8. Contemporary :
Present-day Jordan’s capital is a bustling metropolis, with a population that exceeds four million people. It serves as the capital of Jordan and houses numerous government institutions, embassies, and businesses. The city’s historical sites, such as the Citadel and Roman Theater, coexist with modern developments, creating a unique blend of old and new.

Amman’s history is a testament to its resilience and adaptability, having survived numerous conquests and changes in leadership. Visitors to the city can explore this rich history by visiting its archaeological sites, museums, and historical landmarks, gaining a deeper appreciation for its enduring cultural heritage.

Cultural Heritage

Jordan’s capital, boasts a captivating and diverse cultural heritage that reflects the nation’s rich history and contemporary vibrancy. The city is a treasure trove for those interested in exploring its museums, art galleries, and cultural festivals, each offering unique insights into Jordan’s past and present.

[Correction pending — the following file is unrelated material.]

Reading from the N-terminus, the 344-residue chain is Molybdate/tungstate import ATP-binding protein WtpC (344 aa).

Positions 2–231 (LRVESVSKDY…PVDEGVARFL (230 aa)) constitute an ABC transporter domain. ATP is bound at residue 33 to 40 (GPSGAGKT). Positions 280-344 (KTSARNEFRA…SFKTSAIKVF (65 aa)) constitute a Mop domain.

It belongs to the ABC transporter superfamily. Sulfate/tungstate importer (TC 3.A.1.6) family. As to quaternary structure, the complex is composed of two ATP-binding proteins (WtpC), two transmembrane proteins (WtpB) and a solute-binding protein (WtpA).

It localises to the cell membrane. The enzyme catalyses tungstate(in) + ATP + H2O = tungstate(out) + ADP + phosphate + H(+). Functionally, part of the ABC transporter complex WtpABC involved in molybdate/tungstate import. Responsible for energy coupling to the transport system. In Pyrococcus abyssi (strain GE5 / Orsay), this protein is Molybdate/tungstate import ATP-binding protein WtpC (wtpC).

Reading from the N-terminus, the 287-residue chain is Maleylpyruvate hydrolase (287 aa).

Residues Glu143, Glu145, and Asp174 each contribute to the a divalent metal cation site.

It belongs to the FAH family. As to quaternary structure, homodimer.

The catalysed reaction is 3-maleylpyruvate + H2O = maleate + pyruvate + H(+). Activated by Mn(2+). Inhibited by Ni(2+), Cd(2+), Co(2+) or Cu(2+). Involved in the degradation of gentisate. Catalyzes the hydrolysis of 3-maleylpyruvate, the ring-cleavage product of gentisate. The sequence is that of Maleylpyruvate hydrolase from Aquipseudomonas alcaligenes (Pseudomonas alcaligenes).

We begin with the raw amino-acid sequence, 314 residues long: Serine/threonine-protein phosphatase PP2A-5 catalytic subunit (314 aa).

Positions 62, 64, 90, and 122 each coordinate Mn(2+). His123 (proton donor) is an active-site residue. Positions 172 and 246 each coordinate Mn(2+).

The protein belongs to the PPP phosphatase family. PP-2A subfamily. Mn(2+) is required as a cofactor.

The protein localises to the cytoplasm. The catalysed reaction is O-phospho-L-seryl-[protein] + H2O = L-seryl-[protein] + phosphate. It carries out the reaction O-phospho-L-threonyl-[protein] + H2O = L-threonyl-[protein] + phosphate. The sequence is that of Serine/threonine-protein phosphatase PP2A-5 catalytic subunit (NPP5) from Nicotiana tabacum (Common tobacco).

JORDAN FOLKLORE MUSEUM

Founded by the Department of Antiquities in 1975, housed in the Western lateral hall of the Roman Theatre (from the entrance to the right), the museum exhibits costumes and items of daily life, weapons, and musical instruments from the 19th and early 20th centuries, belonging to the culture of the desert , villages and towns.

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JORDAN ARCHAEOLOGICAL MUSEUM

Located in the Amman Citadel – the center of the capital. Built in 1951, it presents artifacts from archaeological sites in Jordan, dating from prehistoric times to the 15th century.
The place was chosen in order to have the actual ruins of the Roman, Byzantine and Arab Citadel part of it.